No announcement yet.

How to get that final soft hollywood look

  • Time
  • Show
Clear All
new posts

  • #16
    Make sure all of your settings for encoding are correct. Especially, if you are going to SD.
    A company I did work for hired someone to shoot footage
    with a Red camera. The footage may have looked good in the original form, but by the time I saw it on DVD onto a non-supported 24p playback setup, it looked like !@#!@#.
    This was at a convention where they were promoting their
    business services. The displayed footage had tearing and ripples throughout the video-on anything that moved.
    The footage shot with a Z1 that was incorporated into the project, blewwwww the Red Footage away.

    It is not just one variable, but many. As Dave said, you need to keep your workflow the same all the way through the project. You will then only be at the mercy of the final display equipment...and you can't control that.
    Six Gill DV

    Vistitle YouTube Channel

    Main System:: Azrock z690 Taichi, [email protected], 64gb ram, Lian Li Galahad 360mm in push pull, Lian Li 011 Dynamic XL ROG case, 13 Lian Infinity fans, Win11 Pro , Samsung 980 1tb boot NVME, 2TB Sabrent M.2 NVME, 2 TB WD 850x NVME, 1TB Samsung SSD, 12TB Raid 0, BM MINI MONITOR 4K, , Dual LG 27GK65S-B 144Hz monitors, GTX 1080ti SC Black Edius X.

    Second System: EditHD Ultimax-i7, X58, [email protected], Corsair H80, Win764, 24gb ram, Storm 3g, Samsung 840 Pro 256, 4tb and 6tb RAID 0 on backplane, GTX 980ti Classified, Edius 9.55, Apple 30", Samsung 24", dual BD.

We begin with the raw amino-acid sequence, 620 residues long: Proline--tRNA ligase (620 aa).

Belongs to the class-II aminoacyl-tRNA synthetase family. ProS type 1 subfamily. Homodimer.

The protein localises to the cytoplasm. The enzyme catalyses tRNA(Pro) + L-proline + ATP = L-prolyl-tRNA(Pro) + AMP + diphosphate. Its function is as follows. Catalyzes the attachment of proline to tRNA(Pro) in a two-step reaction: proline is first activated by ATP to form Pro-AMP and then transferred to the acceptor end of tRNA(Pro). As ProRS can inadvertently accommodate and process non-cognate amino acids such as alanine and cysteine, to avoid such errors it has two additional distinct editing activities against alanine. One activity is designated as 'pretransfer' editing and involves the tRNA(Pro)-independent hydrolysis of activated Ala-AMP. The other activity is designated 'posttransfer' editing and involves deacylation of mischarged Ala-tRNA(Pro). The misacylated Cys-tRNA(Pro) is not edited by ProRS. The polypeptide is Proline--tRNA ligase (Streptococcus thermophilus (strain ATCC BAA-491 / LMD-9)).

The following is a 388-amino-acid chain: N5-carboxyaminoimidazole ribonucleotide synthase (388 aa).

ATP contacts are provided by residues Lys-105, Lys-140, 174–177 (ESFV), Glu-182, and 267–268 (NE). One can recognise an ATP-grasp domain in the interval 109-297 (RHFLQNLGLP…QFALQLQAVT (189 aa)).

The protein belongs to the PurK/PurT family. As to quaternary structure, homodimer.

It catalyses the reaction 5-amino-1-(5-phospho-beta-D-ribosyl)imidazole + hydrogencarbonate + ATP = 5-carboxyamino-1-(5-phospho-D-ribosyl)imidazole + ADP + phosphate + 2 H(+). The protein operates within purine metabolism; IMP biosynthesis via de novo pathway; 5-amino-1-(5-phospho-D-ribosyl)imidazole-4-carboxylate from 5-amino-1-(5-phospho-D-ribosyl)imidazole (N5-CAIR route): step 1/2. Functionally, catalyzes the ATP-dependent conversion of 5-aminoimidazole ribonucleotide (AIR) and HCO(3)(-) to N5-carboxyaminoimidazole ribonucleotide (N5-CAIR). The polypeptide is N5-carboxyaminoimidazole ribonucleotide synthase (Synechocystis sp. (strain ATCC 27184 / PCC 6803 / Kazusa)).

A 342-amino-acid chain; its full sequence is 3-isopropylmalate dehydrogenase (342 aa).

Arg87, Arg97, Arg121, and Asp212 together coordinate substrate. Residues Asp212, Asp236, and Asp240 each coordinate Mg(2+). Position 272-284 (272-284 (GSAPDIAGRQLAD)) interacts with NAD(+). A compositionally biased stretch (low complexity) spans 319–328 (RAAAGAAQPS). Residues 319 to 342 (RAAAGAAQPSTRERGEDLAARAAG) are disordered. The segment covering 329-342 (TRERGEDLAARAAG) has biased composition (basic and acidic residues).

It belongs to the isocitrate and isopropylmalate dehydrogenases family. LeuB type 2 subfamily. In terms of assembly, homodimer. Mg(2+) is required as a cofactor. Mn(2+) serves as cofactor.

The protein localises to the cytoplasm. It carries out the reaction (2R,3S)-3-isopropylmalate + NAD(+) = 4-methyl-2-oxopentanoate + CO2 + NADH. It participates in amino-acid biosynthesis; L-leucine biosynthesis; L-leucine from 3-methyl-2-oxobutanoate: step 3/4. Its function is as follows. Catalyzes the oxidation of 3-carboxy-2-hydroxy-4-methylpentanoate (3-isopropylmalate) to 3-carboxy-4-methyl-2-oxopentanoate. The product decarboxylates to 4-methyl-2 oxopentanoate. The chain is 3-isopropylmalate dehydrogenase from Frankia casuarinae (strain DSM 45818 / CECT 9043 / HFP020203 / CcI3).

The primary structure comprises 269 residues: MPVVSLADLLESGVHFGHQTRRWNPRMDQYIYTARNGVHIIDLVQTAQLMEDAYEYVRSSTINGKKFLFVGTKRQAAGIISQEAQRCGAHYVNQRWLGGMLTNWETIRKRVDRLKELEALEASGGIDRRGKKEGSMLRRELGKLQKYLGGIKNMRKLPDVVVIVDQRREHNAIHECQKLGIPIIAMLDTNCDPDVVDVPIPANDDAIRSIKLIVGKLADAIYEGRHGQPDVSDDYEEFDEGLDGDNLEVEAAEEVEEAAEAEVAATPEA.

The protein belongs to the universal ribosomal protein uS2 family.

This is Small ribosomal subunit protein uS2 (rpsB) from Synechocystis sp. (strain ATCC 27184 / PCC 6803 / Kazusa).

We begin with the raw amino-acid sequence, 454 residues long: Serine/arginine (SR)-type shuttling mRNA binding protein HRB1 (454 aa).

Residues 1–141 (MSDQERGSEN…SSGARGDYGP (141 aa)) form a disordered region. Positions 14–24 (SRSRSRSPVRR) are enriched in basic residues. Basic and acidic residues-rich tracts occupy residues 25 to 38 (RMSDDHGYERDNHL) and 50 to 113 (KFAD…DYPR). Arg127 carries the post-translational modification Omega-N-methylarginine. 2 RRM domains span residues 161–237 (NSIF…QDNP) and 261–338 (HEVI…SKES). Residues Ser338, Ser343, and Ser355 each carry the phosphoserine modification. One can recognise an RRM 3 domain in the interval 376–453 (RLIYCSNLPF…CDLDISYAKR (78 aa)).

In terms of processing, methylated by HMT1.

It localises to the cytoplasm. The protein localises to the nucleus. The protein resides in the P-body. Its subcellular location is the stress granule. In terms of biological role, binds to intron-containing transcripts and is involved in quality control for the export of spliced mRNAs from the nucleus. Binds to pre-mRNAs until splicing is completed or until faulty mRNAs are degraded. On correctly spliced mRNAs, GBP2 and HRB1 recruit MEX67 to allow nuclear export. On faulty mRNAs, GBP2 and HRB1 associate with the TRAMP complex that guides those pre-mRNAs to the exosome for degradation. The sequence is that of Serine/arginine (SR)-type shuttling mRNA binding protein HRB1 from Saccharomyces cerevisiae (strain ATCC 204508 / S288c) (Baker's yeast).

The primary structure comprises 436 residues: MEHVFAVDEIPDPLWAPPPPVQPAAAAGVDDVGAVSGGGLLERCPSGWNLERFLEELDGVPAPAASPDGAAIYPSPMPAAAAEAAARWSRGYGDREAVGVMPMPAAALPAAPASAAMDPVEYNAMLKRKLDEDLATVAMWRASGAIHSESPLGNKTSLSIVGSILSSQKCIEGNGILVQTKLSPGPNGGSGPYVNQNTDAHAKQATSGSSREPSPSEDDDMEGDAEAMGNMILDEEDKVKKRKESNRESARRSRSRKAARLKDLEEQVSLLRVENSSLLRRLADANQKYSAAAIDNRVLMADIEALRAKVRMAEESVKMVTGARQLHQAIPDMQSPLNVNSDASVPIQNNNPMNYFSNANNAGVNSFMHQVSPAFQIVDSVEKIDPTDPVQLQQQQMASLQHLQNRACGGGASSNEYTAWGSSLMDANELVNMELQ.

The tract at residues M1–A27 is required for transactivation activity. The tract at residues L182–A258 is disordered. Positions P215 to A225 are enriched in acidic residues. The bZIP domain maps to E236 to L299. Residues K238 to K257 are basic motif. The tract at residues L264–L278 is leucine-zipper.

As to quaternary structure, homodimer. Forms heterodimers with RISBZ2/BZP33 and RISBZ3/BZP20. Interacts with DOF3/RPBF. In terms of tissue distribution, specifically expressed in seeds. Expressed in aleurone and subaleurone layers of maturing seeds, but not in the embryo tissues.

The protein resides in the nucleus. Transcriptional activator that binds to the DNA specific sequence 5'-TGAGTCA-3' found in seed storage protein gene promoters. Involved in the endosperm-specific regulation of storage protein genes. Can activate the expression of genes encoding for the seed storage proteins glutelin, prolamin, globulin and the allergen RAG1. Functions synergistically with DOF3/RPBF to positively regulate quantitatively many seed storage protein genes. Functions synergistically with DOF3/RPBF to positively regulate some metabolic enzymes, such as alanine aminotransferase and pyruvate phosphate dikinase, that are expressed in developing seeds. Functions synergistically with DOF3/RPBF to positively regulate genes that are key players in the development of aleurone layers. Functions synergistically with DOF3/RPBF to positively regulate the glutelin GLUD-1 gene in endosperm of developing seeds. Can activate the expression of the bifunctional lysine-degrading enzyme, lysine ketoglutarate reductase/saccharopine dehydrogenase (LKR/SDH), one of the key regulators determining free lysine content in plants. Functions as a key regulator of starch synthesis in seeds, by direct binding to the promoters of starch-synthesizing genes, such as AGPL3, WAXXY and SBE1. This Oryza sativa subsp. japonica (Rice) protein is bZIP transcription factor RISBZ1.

• #17
      Some clarification on various points from this thread:

      1) Mpeg-2 can be 720p24, 720p60/50, 1080i60/50 and 1080p24 This is for Blu-ray Only.

      2) DVD is always in 60i or 50i standard definition wrapper. But, one can put native 24p footage on a DVD and have it playback as 24p via proper authoring using pulldown. So in effect DVD can accept 24p and 50/60i footage. Every major motion picture released in DVD is made this way.

      3) If you want a "film" look I would not shoot in 50/60 interlaced. The motion might be smoother but films do not look this way. The film look involves less to no camera panning, or the camera hardly moving at all.

      With the mess of formats, framerates and resolution you really need to let your final output decide your input choices. On the whole, 24p and 50/60i are the safest bet for DVD, Blu-ray and internet.

      This is where a program like Edius really come to the fore as it is very useful when combining & creating different footage. I usually shoot in 720p60 and will often render out an HQ file, drop it on a 24p timeline, then render that out to be placed back into my 60p project. And I get 24p footage that looks right at home in my 60p stream or 24p footage ready to be encoded for the internet.

      What I do not know is the European T.V. set and how it deals with 24p. Sadly, 25p seems to have been left off of the Blu-ray spec.

      Hope this helps.
      Asus PrimeZ690A - Intel i9 13900K - 32GB RAM - NVidia GTX1070 - Edius X WG - BM Intensity 4k - Boris RED - Vitascene 2 - Windows 11


      • #18
        Originally posted by Bassman
        What I do not know is the European T.V. set and how it deals with 24p. Sadly, 25p seems to have been left off of the Blu-ray spec.

        Hope this helps.
        European TV sets can handle 24p fine. Generally 24p is only found on European releases since some US HDTVs can't handle 24p well (though 23.976 works fine). 1080p25 is allowed in the Blu-ray spec for H.264 (and possibly for VC-1 and mpeg-2) by encoding the frames progressively but flagging the stream as interlaced. x264 has a "fake interlaced" mode for doing this and I think Mainconcept has something similar. I've seen the Top Gear Botswana disc released like this.